a special meeting will be held by
the council after it has acquired
necessary information by June 5.
In a debate which lasted almost
two hours the Council considered
Rebels Clash
With Army
In Cuba
HAVANA (A) - An underground
explosion blamed on saboteurs
wrecked Havana's power system
yesterday and the army clashed
with a rebel band in the moun-
tains of extreme eastern Cuba.
The blast was near the national
The army said there were cas-
ualties on both sides in the fight-
ing with the rebels led by Fidel
Guerrila Warfare
Castro's force landed from Mex-
ico months ago and bivouacked in
the highlands to make guerrilla
warfare on president Fulgencio
Batista's forces.
The underground e x plosio n,
eight blocks from the Capitol,
knocked out Havana's .electric
power and injured five persons.
Col. Sinesio Cuesta, assistant
fire chief, declared: "It was an act
of sabotage."
Cuesta said a tunnel had been
discovered leading from an unin-
habited house situated in front of
the place where the explosion oc-
Left Deep Crater
The blast left a deep crater. It
seriously damaged several nearby
Police said saboteurs placed dy-
namite under the electric cables
after reaching a spot some 5,000
feet from the plant through a tun-
nel, 10 feet long.
An undereground gas line also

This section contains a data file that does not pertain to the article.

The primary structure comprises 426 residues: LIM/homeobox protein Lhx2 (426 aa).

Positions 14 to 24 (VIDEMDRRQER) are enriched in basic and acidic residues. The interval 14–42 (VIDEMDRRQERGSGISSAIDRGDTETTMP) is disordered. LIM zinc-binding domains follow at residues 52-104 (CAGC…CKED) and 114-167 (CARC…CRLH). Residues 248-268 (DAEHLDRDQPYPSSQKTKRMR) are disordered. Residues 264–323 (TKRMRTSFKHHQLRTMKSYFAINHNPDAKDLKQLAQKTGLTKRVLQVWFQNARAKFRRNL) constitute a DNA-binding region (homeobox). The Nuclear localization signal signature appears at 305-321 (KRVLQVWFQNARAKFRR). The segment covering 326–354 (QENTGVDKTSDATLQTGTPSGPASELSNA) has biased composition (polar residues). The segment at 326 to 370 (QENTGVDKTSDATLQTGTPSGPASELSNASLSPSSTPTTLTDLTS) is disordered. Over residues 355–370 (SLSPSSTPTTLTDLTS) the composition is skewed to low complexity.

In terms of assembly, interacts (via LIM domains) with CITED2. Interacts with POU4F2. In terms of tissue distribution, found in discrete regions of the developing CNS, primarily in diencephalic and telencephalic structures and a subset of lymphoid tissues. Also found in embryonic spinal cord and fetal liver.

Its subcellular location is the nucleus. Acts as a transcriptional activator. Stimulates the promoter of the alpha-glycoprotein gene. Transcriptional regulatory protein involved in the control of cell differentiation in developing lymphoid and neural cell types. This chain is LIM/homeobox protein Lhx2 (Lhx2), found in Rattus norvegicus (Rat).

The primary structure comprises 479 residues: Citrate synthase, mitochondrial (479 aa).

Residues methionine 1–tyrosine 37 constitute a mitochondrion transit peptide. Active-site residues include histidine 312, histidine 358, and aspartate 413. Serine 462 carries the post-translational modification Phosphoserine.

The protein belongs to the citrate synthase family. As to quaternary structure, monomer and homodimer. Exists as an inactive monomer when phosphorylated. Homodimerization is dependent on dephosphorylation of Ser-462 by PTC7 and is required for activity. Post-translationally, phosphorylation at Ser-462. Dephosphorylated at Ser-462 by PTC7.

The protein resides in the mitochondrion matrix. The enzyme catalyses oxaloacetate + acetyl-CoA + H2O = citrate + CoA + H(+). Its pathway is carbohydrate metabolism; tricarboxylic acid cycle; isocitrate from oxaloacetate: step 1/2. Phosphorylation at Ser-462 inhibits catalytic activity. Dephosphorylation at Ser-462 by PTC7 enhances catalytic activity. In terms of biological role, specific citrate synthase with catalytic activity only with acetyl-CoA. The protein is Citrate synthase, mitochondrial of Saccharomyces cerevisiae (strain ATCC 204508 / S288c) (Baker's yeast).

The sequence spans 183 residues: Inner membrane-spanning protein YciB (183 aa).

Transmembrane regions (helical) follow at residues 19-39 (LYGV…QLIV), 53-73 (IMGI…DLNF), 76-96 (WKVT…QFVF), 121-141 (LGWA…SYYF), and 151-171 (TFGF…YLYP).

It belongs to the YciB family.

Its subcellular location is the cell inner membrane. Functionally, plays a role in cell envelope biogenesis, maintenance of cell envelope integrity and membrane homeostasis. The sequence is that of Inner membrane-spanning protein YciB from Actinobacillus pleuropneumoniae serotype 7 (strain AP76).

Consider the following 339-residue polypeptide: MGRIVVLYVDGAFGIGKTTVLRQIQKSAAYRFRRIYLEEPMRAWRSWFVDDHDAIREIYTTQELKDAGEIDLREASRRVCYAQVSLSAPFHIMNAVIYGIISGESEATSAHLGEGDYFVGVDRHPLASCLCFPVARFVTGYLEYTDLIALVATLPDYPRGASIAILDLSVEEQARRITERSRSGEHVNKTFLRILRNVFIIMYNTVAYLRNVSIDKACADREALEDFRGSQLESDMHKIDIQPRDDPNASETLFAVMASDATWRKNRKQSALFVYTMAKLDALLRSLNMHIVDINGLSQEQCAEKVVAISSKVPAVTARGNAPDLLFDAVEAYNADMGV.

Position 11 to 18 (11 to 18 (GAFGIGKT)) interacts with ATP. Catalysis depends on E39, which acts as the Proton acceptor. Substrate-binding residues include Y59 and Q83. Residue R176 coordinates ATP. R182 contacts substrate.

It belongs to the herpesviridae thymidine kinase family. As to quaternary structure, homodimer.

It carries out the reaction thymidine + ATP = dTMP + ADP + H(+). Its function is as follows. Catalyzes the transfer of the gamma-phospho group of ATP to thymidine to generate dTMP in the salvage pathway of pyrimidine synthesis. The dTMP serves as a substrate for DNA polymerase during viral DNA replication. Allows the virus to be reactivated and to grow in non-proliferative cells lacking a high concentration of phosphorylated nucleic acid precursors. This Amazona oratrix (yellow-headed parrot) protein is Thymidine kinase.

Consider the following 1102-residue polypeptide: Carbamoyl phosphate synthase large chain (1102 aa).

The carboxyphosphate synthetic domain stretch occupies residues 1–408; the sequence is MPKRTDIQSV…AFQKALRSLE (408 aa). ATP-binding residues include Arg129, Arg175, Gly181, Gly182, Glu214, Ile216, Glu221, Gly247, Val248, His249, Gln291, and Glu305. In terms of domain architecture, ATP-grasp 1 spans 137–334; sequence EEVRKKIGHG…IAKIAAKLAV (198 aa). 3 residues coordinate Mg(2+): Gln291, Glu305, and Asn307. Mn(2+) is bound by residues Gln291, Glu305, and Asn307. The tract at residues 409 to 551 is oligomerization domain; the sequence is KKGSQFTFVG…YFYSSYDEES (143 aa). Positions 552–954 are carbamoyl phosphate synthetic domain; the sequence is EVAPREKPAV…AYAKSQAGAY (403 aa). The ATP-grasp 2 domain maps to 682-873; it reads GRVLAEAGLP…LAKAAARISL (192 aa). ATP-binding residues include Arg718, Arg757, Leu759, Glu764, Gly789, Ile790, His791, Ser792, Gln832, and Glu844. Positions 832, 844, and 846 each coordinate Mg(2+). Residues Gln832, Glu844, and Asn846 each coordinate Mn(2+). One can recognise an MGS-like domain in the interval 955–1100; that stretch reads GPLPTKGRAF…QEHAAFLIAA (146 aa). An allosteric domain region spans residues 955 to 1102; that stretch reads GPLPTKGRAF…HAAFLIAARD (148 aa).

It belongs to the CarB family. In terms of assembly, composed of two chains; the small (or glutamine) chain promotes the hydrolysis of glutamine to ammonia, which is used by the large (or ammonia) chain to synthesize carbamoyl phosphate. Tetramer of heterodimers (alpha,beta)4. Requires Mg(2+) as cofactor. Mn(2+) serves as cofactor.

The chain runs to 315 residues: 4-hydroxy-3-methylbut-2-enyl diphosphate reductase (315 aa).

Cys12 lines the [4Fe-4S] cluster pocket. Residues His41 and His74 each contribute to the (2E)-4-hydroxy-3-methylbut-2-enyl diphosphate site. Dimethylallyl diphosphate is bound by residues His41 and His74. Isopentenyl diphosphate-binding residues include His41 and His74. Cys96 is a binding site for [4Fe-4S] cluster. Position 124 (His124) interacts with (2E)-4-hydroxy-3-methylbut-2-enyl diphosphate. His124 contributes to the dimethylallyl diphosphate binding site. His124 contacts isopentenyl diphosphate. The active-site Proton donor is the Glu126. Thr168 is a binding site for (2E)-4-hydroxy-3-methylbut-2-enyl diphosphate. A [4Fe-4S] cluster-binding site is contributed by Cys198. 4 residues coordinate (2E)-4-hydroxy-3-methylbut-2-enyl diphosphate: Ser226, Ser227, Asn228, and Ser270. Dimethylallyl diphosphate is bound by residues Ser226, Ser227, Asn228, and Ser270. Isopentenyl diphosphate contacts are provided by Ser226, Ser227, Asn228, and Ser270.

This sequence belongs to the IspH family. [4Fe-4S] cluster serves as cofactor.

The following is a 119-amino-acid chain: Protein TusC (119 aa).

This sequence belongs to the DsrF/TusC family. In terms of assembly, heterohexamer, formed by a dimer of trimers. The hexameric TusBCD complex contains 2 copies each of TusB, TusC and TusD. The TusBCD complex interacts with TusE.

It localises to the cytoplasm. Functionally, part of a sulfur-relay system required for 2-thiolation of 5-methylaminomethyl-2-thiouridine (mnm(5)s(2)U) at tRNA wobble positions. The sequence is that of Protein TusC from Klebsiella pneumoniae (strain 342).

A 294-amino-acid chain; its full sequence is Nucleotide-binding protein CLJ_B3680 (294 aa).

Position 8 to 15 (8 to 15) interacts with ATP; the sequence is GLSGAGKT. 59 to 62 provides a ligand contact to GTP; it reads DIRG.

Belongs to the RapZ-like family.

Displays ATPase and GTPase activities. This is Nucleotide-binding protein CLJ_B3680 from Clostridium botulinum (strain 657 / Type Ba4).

was broken by the blast, causing
The power failure also affected
water supplies since water pumps
could not be operated.
Board Ratifies
Union Senate
The Union Board of Directors
has approved plans for the pro-
posed Union Senate by unanimous
The Board in extending recog-
nition to the Senate for a one year
trial period, voted to permit the
Senate to place items on the
Board of Directors' agenda.
The Board granted permission
to the Union Senior Officers to
establish the Senate at their dis-

motions to approve the group,
postpone aproval until next fall,
postpone approval and decide
through interim action measures,
and finally to me.et by June 5.
The Council had received a
letter from Dean of Men Walter
B. Rea which noted that the fra-
ternity had violated two University
regulations, by having their offi-
cers listed in a national periodical
as members of an accredited Mich-
igan fraternity, and by commenc-
ing pledging, although not ap-
proved by SGC.
Alvin Ring, '58Med, president of